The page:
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mornings, with the gentle breeze
wafting in the odor of the blossoms
of the apple tree just under it Why,
Mr. Lane, you planted that tree for
us four years ago. Don't you remem
ber?" "Why, yes I think I do," stam
mered Richard, his sensitive hiind
fluttering at the allusion.
"She will miss that tree dreadful
ly," went on Mrs. Gordon. "I had not
the heart, to tell her that the great
ice storm had broken it down just
"And she mentioned 'tfie tree?" al
most unconsciously murmured Rich
ard in an audible tone.
"Yes, and spoke of your planting it
but she never writes without ask
ing about ydu."
Richard Lane's heart throbbed with
a new inspiration of hope as he left
the lady. The emotion shadowed lat
er, as he reflected that little, after
her bright city experienceywould re
gard him as duller and more com
monplace than ever. And then, too,
as he thought of Levi Barnes and his
sprightly talented ways, he felt that
he had a dangerous rival.
"But I'll do it!" he said to himself
resolutely. "She may not love me, but
she will love the tree. That is some
thing" decided the poor, unselfish fel
low. What Richard was thinking of do
ing, was to remove the stump at the
old tree and plant a new one. In the
garden of the house his father had
left him there were a dozen healthy
apple trees just coming into blossom
There was only one way of trans
planting such at this advanced season
of vegetation. The dirt about 'them
must be disturbed as little as possible.
"Why, Lane," spoke Mr. Gordon
coming Upon Richard in his yard the
next day, "what in the world are you
Richard blushed like a shy school
boy caught at mischief as he explain
ed. He had two men helping, and a
horse and flat wagon. He worked the
hardest of them all. The transplant-,
ing was a success. Then for two days
he was almost a constant visitor at
the Gordon home, watching and wat
ering the new apple -tree.
Nettie came home at night. On the
train she and Constance had met
some frieitfls. Incidentally the great
ice storm was referred to. She learn-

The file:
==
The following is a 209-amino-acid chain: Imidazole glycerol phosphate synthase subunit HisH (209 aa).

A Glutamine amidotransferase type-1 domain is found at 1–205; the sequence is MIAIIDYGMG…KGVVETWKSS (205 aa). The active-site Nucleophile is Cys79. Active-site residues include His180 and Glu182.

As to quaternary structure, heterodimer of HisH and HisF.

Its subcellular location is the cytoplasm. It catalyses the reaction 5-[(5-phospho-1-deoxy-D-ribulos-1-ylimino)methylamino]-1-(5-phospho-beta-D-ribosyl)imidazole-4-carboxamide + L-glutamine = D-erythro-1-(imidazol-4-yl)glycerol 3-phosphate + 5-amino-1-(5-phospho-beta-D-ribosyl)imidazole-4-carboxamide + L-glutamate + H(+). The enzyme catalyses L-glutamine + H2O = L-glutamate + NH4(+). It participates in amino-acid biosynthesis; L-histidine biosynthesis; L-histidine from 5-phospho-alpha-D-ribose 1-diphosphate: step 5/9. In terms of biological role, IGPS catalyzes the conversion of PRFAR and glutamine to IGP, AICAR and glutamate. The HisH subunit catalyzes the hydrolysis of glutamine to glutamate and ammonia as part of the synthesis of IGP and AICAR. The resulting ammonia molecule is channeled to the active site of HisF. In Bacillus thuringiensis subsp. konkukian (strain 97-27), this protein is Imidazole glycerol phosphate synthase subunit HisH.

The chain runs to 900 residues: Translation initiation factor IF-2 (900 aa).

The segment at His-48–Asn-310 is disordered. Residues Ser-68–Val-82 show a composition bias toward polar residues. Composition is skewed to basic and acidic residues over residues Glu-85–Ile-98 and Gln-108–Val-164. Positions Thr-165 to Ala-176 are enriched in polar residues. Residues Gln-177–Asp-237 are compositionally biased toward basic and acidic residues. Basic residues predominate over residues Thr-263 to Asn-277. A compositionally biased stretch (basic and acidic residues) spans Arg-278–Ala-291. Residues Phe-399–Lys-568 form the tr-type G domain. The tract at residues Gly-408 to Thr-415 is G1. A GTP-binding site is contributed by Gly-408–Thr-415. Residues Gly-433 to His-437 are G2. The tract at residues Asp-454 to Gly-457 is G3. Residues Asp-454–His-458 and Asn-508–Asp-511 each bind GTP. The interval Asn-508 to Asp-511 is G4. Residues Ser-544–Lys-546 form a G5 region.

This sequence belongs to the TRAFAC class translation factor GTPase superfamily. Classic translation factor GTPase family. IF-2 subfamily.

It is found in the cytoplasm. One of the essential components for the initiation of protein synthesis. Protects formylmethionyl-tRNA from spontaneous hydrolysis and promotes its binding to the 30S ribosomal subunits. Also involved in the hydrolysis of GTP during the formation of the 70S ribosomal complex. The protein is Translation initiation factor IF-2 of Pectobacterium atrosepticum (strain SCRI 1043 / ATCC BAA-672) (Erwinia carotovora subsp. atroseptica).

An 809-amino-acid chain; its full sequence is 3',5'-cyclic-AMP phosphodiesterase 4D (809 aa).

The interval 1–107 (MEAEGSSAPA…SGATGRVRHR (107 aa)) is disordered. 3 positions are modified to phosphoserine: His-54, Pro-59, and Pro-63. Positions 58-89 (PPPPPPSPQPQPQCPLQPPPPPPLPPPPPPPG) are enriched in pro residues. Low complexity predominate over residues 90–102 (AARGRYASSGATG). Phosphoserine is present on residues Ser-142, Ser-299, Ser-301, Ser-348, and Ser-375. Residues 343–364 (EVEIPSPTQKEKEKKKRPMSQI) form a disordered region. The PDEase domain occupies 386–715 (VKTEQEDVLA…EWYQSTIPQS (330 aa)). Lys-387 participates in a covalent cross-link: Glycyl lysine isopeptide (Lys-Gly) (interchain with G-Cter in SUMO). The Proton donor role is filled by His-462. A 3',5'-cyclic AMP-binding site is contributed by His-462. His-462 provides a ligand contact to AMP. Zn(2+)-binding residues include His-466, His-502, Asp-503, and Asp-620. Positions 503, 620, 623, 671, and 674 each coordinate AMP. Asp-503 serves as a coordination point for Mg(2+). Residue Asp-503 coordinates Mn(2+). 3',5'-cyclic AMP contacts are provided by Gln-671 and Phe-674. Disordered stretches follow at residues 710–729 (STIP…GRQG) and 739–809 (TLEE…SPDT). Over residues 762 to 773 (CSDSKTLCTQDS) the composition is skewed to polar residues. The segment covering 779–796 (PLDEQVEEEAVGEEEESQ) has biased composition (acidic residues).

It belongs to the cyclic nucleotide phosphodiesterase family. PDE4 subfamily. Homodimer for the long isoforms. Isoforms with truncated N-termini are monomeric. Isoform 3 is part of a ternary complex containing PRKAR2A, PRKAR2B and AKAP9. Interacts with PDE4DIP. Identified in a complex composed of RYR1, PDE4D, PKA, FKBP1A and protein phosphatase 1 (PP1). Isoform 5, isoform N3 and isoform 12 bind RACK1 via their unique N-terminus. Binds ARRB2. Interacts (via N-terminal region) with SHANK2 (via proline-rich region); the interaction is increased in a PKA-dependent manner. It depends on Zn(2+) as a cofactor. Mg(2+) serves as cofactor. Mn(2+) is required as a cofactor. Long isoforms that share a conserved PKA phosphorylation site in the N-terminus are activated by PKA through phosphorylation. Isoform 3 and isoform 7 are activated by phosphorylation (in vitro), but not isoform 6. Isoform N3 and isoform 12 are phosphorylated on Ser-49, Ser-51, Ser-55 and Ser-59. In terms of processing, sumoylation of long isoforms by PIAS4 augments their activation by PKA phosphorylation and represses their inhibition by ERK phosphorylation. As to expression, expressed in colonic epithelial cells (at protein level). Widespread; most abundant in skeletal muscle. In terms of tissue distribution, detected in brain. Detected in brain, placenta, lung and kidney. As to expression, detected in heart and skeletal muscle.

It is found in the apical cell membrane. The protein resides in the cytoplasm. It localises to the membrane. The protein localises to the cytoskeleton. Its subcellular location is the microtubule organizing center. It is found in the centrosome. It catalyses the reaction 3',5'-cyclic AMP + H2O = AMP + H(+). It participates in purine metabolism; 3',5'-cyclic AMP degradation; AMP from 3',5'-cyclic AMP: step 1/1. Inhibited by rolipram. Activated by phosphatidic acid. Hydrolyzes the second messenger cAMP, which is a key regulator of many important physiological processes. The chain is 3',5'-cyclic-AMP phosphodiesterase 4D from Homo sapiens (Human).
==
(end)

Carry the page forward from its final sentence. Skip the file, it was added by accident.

ed of the destruction of her favorite
tree. Those referring to the incident
had not learned of the replacement.
Nettie was weak and nervous. She
was in that unstrung mood where the
slightest incident distressed her, and
she shed tears of disappointment. -
Nettie was enough of an invalid to
spend the next morning in bed. The
home nursing, the Tdndly mother
care, however, began to revive the
worn spirits later in the day. As she
got ready to go down stairs she
chanced to glance from the window.
A cry of delight brpke frpm her lips,
bringing her mother into the xoom.
"Oh, mother!" exclaimed Nettie
with sparkling eyes, "some one has
told an untruth about the apple tree
being destroyed in a storm. Oh, the
sweNit, sweet blossoms, just coming
out.and their exquisite perfume I
could kiss them, every one!"
"It is a new tree,. Nettle," said her
mother, and Mrs. Gordon went on to
explain. She noted that Nettle's face
Kglowed with pleasure and, gratitude.
The mother liked Richard Lane, and
smiled as she remarked:
"I suppose Mr. Lane would give his
whole orchard, for.one o those kisses
you speak about, Nellie," and her
daughter turned her happy, blushing
face away so she could not read her
It was the following day that Rich
ard strolled timorously in the direc
tion of the Gordon home. He met Levi
Barnes Just leaving the gateway, flus
tered and excited.
"Speak a good word for me, will
you, Dick.-like the royal friend you
are?" he shot out at Richard, on the
"What about?" was the puzzled
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